Conflict of Interest
Chapter 176 of the Local Government Code was enacted by the 79th Legislature in HB 914 to provide a means by which potentially conflicting relationships between vendors and members of a local governmental body could be disclosed to the public. (See Act of May 26, 2005, 79th Legislature).
Local government officers and vendors may be subject to the disclosure and reporting requirements of Chapter 176. Additional information regarding these requirements can be found at the Texas Ethics Commission website: http://www.ethics.state.tx.us/ or in Chapter 176 of the Local Government Code at: http://www.capitol.state.tx.us/statutes/lg.toc.htm.
The 2012 Texas Conflict of Interest Laws Made Easy answers the most frequently asked questions about the Texas Conflict of Interest Laws. Please refer to thisTexas Attorney General of Texas' publication for additional information related to the completion of a CIS or CIQ.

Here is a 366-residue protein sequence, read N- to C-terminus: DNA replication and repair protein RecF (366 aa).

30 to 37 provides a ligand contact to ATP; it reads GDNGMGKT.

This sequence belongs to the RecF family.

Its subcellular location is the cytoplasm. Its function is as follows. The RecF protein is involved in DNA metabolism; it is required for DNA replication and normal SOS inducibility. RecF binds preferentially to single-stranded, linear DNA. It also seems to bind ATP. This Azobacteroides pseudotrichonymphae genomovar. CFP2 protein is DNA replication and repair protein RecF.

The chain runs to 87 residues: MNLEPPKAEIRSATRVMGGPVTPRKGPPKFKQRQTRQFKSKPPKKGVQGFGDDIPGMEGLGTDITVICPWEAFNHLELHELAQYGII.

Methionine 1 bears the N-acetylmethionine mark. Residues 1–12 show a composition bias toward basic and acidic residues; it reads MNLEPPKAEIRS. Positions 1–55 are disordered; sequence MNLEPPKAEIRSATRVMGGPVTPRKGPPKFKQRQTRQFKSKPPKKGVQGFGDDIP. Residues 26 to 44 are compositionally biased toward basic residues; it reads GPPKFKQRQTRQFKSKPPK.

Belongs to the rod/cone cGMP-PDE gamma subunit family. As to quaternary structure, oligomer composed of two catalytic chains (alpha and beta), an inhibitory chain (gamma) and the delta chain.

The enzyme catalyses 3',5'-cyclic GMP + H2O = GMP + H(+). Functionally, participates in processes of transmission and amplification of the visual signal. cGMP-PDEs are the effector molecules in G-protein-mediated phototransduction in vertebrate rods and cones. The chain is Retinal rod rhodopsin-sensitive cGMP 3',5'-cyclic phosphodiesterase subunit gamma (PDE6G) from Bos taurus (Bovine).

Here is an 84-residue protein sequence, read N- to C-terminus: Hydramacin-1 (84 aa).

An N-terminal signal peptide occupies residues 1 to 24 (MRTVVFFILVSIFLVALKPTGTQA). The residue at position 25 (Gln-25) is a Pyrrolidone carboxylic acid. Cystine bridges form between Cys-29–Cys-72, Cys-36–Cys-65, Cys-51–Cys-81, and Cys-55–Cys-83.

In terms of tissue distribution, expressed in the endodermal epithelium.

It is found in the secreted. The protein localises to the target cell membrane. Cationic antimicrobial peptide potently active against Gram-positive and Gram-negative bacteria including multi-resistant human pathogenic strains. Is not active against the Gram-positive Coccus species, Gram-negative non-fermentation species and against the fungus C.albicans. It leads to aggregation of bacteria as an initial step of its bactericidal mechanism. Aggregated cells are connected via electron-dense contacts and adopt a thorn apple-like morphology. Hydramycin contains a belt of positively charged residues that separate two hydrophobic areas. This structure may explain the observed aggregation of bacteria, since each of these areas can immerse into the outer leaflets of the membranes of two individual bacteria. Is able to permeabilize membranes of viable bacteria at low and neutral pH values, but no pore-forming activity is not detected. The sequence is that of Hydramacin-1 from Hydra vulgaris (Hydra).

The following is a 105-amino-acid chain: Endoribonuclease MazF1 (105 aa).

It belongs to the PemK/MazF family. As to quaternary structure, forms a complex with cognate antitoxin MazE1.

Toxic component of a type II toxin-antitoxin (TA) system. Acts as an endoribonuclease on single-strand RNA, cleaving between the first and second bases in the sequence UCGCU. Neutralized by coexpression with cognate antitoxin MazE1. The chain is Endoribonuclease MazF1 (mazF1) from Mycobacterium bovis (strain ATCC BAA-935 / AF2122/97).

Disclosure of Interested Parties
A district may not enter into a contract that requires an action or vote of the board before the contract may be signed, or has a value of at least $1 million, with a business entity unless the business entity submits a disclosure of interested parties to the district at the time the business entity submits the signed contract to the district.
The disclosure of interested parties must be submitted on a form prescribed by the Texas Ethics Commission that includes a list of each interested party for the contract of which the contracting business entity is aware; and the signature of the authorized agent of the contracting business entity, acknowledging that the disclosure is made under oath and under penalty of perjury.
The weblink to the Texas Ethics Commission is: https://www.ethics.state.tx.us/whatsnew/elf_info_form1295.htm